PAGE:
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The Lord Acton-Robert E Lee Correspondence.
04/01/15 at 10:18:54
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Well worth the read, but entertained here on the Constitutional Issues fora, as to ameliorate the harshness of those that seemingly get upset at reading the history of The War For Southern Independence.

First an excerpt from the pen of Lord Acton, the progenitor of one of the most recognized phrases to grace the pages of history. Quote:
"Power tends to corrupt, and absolute power corrupts absolutely. Great men are almost always bad men."


Quote:
Without presuming to decide the purely legal question, on which it seems evident to me from Madison's and Hamilton's papers that the Fathers of the Constitution were not agreed, I saw in State Rights the only availing check upon the absolutism of the sovereign will, and secession filled me with hope, not as the destruction but as the redemption of Democracy. The institutions of your Republic have not exercised on the old world the salutary and liberating influence which ought to have belonged to them, by reason of those defects and abuses of principle which the Confederate Constitution was expressly and wisely calculated to remedy. I believed that the example of that great Reform would have blessed all the races of mankind by establishing true freedom purged of the native dangers and disorders of Republics. Therefore I deemed that you were fighting the battles of our liberty, our progress, and our civilization; and I mourn for the stake which was lost at Richmond more deeply than I rejoice over that which was saved at Waterloo.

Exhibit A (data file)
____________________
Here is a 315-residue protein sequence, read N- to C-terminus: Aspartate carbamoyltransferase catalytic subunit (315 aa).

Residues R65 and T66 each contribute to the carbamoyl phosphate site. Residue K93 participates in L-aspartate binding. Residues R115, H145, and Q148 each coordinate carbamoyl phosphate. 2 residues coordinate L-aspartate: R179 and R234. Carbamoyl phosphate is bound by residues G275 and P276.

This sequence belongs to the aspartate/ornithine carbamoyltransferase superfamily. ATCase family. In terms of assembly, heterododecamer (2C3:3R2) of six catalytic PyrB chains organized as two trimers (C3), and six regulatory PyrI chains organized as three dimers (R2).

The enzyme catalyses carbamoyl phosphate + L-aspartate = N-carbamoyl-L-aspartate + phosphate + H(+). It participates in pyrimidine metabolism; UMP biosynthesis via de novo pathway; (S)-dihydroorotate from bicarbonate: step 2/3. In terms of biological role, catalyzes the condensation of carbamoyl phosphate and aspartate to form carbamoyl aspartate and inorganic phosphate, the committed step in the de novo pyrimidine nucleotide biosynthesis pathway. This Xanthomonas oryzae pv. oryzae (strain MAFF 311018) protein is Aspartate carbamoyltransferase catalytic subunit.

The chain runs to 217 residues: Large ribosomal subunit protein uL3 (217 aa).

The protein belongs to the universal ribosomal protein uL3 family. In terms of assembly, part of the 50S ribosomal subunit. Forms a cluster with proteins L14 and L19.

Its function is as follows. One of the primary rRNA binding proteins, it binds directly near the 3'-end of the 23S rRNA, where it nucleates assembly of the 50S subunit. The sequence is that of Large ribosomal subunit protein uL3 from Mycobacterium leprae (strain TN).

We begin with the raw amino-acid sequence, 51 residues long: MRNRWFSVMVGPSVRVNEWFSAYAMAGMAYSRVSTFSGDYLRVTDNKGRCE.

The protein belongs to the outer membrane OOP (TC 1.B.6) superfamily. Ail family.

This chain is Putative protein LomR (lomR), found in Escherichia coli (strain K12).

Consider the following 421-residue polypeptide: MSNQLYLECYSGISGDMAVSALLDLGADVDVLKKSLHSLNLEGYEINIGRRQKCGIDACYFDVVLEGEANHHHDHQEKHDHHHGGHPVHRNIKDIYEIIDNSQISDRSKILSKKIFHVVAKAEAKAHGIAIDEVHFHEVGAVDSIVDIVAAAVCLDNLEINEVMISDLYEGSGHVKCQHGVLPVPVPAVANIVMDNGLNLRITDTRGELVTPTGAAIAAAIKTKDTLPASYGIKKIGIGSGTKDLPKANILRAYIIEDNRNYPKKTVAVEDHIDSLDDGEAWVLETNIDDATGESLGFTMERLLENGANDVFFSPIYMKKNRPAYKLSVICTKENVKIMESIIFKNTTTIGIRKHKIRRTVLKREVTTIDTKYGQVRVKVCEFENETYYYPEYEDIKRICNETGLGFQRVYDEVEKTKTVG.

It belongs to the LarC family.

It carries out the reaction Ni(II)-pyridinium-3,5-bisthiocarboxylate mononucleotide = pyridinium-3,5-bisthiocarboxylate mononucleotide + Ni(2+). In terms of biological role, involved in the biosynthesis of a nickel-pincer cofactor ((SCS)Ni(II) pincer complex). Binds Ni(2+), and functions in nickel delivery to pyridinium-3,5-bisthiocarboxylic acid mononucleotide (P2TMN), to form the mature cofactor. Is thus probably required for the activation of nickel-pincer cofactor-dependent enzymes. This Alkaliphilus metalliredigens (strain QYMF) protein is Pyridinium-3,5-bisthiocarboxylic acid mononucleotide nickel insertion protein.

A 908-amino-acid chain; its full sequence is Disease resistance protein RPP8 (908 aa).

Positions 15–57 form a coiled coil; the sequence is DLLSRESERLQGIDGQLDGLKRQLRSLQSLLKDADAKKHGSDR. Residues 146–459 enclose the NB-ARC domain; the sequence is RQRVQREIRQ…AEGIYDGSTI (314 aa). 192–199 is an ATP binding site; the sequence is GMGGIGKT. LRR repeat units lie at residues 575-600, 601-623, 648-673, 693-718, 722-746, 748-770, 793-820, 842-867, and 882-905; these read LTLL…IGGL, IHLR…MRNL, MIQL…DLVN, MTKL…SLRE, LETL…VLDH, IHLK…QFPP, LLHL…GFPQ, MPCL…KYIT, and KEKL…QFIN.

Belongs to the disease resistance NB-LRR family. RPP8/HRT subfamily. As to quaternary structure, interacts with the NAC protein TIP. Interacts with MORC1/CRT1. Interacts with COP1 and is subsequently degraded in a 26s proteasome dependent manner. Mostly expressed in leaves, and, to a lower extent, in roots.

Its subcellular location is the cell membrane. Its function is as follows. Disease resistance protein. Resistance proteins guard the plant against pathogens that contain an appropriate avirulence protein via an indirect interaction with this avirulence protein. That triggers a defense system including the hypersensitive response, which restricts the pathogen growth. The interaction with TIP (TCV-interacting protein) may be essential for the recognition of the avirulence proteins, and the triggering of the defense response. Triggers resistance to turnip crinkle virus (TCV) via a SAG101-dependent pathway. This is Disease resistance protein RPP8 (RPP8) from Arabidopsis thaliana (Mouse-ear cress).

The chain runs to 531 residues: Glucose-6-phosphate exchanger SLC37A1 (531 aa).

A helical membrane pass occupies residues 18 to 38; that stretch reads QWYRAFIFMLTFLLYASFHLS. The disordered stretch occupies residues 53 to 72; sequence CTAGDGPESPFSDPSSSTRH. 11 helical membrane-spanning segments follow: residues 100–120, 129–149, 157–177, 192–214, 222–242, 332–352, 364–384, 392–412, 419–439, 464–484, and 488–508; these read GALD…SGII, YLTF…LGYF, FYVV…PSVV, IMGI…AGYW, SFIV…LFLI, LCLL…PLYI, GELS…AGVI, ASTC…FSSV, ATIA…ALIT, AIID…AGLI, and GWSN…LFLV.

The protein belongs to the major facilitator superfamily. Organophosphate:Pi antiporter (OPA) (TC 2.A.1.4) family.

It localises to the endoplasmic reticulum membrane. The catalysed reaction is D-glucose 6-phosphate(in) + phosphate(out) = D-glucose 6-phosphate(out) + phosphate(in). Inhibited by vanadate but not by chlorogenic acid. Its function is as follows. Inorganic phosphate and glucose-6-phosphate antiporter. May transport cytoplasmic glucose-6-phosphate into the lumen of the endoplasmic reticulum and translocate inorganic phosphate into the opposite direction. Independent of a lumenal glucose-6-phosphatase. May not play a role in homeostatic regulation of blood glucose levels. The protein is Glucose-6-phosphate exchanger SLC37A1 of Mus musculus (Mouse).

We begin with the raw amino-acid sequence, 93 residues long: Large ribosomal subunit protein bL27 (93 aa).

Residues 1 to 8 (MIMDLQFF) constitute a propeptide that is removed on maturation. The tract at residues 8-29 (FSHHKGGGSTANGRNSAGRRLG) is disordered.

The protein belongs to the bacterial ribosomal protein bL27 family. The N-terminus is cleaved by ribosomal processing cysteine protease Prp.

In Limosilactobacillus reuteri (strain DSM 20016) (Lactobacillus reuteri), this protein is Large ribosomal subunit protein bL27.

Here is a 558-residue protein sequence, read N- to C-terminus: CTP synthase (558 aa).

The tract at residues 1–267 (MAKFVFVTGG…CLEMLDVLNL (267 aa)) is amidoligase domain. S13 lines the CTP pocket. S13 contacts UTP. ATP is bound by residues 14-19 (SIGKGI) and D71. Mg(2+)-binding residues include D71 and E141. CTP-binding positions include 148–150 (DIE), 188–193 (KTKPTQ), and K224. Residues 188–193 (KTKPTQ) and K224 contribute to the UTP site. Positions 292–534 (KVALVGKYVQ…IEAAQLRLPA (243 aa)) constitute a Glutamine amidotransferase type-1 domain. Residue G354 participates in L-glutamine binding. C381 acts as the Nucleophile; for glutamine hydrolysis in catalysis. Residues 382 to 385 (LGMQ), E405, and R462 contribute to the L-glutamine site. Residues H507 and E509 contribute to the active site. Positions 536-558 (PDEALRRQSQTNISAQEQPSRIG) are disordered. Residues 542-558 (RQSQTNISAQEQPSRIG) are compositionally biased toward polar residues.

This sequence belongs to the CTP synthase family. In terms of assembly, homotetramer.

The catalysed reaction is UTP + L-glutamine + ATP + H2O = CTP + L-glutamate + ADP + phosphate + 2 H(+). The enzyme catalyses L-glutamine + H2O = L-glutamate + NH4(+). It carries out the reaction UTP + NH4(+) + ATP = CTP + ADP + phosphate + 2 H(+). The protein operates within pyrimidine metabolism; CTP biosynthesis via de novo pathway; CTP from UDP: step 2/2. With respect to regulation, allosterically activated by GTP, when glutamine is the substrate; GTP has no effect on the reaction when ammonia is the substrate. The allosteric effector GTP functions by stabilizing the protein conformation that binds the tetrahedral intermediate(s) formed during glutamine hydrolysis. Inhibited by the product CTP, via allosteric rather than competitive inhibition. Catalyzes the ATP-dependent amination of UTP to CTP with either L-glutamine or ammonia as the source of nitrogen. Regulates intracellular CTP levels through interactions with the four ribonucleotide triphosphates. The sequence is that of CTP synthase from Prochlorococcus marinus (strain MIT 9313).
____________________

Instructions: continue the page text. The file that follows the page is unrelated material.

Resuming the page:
Now an excerpt from the pen of the Gentleman General, Robert E Lee, son of a Founder, a lover of the union, but a man of his country ( Virginia ) at all times.

Quote:
Amid the conflicting statements and sentiments in both countries, it will be no easy task to discover the truth, or to relieve it from the mass of prejudice and passion, with which it has been covered by party spirit. I am conscious the compliment conveyed in your request for my opinion as to the light in which American politics should be viewed, and had I the ability, I have not the time to enter upon a discussion, which was commenced by the founders of the constitution and has been continued to the present day. I can only say that while I have considered the preservation of the constitutional power of the General Government to be the foundation of our peace and safety at home and abroad, I yet believe that the maintenance of the rights and authority reserved to the states and to the people, not only essential to the adjustment and balance of the general system, but the safeguard to the continuance of a free government. I consider it as the chief source of stability to our political system, whereas the consolidation of the states into one vast republic, sure to be aggressive abroad and despotic at home, will be the certain precursor of that ruin which has overwhelmed all those that have preceded it. I need not refer one so well acquainted as you are with American history, to the State papers of Washington and Jefferson, the representatives of the federal and democratic parties, denouncing consolidation and centralization of power, as tending to the subversion of State Governments, and to despotism. The New England states, whose citizens are the fiercest opponents of the Southern states, did not always avow the opinions they now advocate.


Read the correspondence if you are of a questioning mind
  

Our Bill of Rights constitutes a cluster of little foxholes of liberty ground into the hard cold face of history by helpless men for a shield against the lash of tyrants. They are the result of distrust of power and distrust of men in power. They are a recognition of Lord Acton's statement of a truth eternal--"power corrupts, and absolute power corrupts absolutely."R. CARTER PITTMAN&&Dalton, Ga., Sept. 28, 1955.DRAFT JAN MORGAN FOR PRESIDENT!
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